Home Investing Personal Capital vs. Fidelity: Which is the Best Choice for You?

Personal Capital vs. Fidelity: Which is the Best Choice for You?


Here’s the thing about personal finance apps: There are a lot of them, and that can make your decision challenging. Personal Capital and Fidelity offer two leading options.

When comparing Personal Capital and Fidelity, you’ll find that they provide similar options. But you’ll soon discover quite a few differences exist between them. So, how can you choose? This guide will walk you through how they work and how to know which is best for your situation.

Personal Capital: An Overview

Personal Capital is a digital wealth management company with two primary offerings:

Fee-based wealth management services
Free personal finance tools used by more than 3 million U.S. households

Founded in 2009, the company offers free financial tools to manage your budget and investments in one place. The free tools let you link your existing bank and investment accounts in order to track your spending, portfolio performance, net worth, and investment progress.

Investors with more than $100,000 of investable assets are eligible for wealth management services and human financial advisors. This can make your experience more personalized and insight-driven.

How Does Personal Capital Work?

Personal Capital aggregates your financial accounts in one place so you can easily track and plan. It offers monthly income and expenses tracking, as well as detailed views of your deposits, income, and transactions.

To get the most out of the platform, you’ll want to link all of your bank and investment accounts. It usually takes about 10 minutes, and you can connect your:

Credit card

Adding your accounts provides a birds-eye view of your financial situation. From there, you may choose to speak with an advisor to create plans for your long-term financial goals. If you choose to sign on as a client, you’ll receive customized advice from financial advisors and professionally managed investment portfolio.

Fidelity: An Overview

Fidelity is one of the oldest brokerage companies in the industry. Since its start in 1946, the company has offered personalized planning and wealth management services.

The company provides retirement services through its brokerage division and financial planning resources for individuals and small businesses through its advisory services unit.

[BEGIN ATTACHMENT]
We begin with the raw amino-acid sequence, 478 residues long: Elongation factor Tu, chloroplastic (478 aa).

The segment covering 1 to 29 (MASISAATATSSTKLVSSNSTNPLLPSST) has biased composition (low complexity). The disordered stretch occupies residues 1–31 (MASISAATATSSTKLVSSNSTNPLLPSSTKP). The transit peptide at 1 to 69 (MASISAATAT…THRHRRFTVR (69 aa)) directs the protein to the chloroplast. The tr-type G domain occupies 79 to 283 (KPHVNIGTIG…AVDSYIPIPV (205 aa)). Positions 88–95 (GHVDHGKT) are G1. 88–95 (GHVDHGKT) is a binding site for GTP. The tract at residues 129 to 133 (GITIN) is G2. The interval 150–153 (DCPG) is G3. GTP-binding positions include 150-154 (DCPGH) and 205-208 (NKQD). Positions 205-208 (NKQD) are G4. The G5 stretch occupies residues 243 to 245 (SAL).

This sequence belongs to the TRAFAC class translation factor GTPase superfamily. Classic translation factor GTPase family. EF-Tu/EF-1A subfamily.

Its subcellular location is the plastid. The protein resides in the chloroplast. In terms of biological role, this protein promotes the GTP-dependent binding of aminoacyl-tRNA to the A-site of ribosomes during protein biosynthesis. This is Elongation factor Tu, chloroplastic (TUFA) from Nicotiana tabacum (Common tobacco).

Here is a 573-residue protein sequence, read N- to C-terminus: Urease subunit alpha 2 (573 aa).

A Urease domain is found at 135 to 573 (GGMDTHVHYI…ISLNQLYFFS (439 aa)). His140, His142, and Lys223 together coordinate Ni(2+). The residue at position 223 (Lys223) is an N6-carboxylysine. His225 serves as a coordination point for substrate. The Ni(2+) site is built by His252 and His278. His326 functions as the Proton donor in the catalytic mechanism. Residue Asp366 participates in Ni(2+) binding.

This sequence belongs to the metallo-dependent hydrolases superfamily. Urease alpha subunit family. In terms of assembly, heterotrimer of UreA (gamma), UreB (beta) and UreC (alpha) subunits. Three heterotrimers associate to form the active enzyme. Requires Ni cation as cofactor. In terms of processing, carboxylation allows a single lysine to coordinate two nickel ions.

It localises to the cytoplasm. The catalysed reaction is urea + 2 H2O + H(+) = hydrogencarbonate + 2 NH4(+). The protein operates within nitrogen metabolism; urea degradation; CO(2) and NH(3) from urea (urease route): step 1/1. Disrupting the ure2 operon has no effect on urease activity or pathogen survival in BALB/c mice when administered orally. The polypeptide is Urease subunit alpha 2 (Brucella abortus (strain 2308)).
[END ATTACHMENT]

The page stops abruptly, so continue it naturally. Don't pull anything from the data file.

You can get digital investment management and one-on-one coaching with Fidelity advisors to keep your investment strategy on track.

How Does Fidelity Work?

When you’re ready to invest with Fidelity, you start by opening an account. The type of account you choose depends on your needs and goals:

Retirement savings
Investing and trading
Saving and investing for a child
Managed accounts

For example, if you’re looking to save for retirement, you might start by opening a traditional IRA or Roth IRA. You could also consolidate old 401(k)s into a rollover IRA.

Personal Capital vs. Fidelity: Products and Features

Both of these solutions are similar, but each has unique core features to consider. The bells and whistles available may also be a determining factor.

Supported Accounts

Both Fidelity and Personal Capital manage Roth, traditional, rollover, SEP IRAs, and 401(k)s, as well as nonretirement accounts.

Fidelity offers 529 accounts. Personal Capital can advise on 529 plan allocations, but does not directly manage those accounts.

Minimum Deposit

You’ll need a minimum investment of $100,000 to open an investment account with Personal Capital. If you plan to use a free account for budgeting and net worth tracking, there isn’t a minimum.

Fidelity doesn’t require a minimum deposit to open an account. But you’ll need to meet the $2,500 minimum to start investing.

Financial Overview

When you consider Fidelity Full View vs. Personal Capital, you’ll discover they both offer simple-to-use features to get an overview of your financial picture.

Fidelity has Full View that lets you consolidate your Fidelity and non-Fidelity accounts, monitor your portfolio, use budgeting and reporting tools, and analyze your complete financial picture.